There are some non-negotiable values. There are, in short, some things worth dying for. Why do we use that expression? Is it oxymoronic? Are there “negotiable values”?
We must admit that the term “values” can itself be problematic. It puts the stress on the subjective view. Pushed to the limit, it seems to end in relativism. “I value this; you value that; can’t we just agree to disagree?”
If the origin of the term is a certain kind of moral thinking that bordered on relativistic, nonetheless some well-intentioned people began to use it. For the term “values” became dominant; so, those who believed that some things are just always wrong, no matter what the circumstance, had to use the expression “values”. In order to make their point precisely, in order to show that some things cannot be accepted, ever, they added the adjective “non-negotiable.”
In the Catholic world, the expression is intended to bear the burden of the phrase “intrinsically evil action”. In fact, that is the term we should use, so that we do not confuse everyone, including ourselves, with our “adaptation to today’s expressions”. Because sometimes, when you use another person’s terms, you soon find you’re arguing on his terms! Catholics must not, however, argue on the “world’s terms.”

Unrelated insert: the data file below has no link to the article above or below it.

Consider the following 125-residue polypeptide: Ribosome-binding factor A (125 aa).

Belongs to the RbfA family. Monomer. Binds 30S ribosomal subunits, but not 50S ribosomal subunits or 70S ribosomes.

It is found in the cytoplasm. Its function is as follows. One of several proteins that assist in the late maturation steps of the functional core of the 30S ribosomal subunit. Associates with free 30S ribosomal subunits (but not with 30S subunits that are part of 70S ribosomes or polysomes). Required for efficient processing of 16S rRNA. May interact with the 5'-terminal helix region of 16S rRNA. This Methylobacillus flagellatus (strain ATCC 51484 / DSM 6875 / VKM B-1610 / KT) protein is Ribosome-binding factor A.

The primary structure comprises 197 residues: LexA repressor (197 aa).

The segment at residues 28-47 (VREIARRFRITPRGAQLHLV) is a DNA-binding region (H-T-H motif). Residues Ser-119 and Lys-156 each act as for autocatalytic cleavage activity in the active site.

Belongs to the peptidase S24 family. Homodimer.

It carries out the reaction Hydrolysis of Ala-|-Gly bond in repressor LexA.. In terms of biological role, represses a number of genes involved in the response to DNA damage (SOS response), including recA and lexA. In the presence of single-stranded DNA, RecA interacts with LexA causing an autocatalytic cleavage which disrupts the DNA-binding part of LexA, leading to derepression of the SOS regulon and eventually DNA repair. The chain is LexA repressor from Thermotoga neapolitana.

What does “intrinsically (per se) evil action” mean? It means a generically describable action which under no circumstances and for no intentions could ever be good. It is always evil. “Intrinsically evil”. Its essence is to be evil. You can never get circumstances to make it right.
What’s more, everything that is ingredient to that act, everything that is intended or helpful for that act, as a means towards that act, already participates in its evil and hence is also evil.
We therefore defend the category “non-negotiable values” as our last term for “intrinsically evil actions” in a society that is so lost it cannot speak of “evil” anymore. To downplay this category is to risk eclipsing this last vestige of objective truth and to focus only on culpability.
But everyone knows that it is not our office (layman’s or shepherd’s) to judge culpability. It is, nonetheless, the shepherd’s office to hold people to account in terms of the objective truth so as rightly to guide, protect and feed the straying sheep (see Pius X, Pascendi, arts. 1-3), we cannot afford to lose that category.